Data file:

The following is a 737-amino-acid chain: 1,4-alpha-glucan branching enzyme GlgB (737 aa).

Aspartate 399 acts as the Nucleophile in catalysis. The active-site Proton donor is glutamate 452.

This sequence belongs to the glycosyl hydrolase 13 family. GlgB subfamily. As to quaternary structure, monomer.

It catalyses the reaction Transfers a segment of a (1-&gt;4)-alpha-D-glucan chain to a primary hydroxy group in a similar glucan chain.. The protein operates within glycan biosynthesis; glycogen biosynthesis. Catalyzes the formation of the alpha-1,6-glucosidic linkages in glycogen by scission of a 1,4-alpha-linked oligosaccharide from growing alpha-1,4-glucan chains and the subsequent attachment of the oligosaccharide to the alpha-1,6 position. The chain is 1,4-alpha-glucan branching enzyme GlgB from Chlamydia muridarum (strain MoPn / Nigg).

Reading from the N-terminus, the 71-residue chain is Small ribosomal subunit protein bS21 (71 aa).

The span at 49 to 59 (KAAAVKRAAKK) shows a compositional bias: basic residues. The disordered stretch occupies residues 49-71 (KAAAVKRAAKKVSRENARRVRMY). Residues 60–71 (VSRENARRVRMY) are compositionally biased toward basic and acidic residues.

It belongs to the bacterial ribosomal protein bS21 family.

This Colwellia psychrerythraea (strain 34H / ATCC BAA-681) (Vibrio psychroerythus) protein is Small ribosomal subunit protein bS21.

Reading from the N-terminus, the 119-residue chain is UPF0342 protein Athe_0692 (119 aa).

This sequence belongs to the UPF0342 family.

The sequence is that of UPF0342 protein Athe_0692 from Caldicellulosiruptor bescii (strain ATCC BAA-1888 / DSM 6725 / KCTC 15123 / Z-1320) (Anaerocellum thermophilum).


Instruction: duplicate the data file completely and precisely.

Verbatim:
The following is a 737-amino-acid chain: 1,4-alpha-glucan branching enzyme GlgB (737 aa).

Aspartate 399 acts as the Nucleophile in catalysis. The active-site Proton donor is glutamate 452.

This sequence belongs to the glycosyl hydrolase 13 family. GlgB subfamily. As to quaternary structure, monomer.

It catalyses the reaction Transfers a segment of a (1-&gt;4)-alpha-D-glucan chain to a primary hydroxy group in a similar glucan chain.. The protein operates within glycan biosynthesis; glycogen biosynthesis. Catalyzes the formation of the alpha-1,6-glucosidic linkages in glycogen by scission of a 1,4-alpha-linked oligosaccharide from growing alpha-1,4-glucan chains and the subsequent attachment of the oligosaccharide to the alpha-1,6 position. The chain is 1,4-alpha-glucan branching enzyme GlgB from Chlamydia muridarum (strain MoPn / Nigg).

Reading from the N-terminus, the 71-residue chain is Small ribosomal subunit protein bS21 (71 aa).

The span at 49 to 59 (KAAAVKRAAKK) shows a compositional bias: basic residues. The disordered stretch occupies residues 49-71 (KAAAVKRAAKKVSRENARRVRMY). Residues 60–71 (VSRENARRVRMY) are compositionally biased toward basic and acidic residues.

It belongs to the bacterial ribosomal protein bS21 family.

This Colwellia psychrerythraea (strain 34H / ATCC BAA-681) (Vibrio psychroerythus) protein is Small ribosomal subunit protein bS21.

Reading from the N-terminus, the 119-residue chain is UPF0342 protein Athe_0692 (119 aa).

This sequence belongs to the UPF0342 family.

The sequence is that of UPF0342 protein Athe_0692 from Caldicellulosiruptor bescii (strain ATCC BAA-1888 / DSM 6725 / KCTC 15123 / Z-1320) (Anaerocellum thermophilum).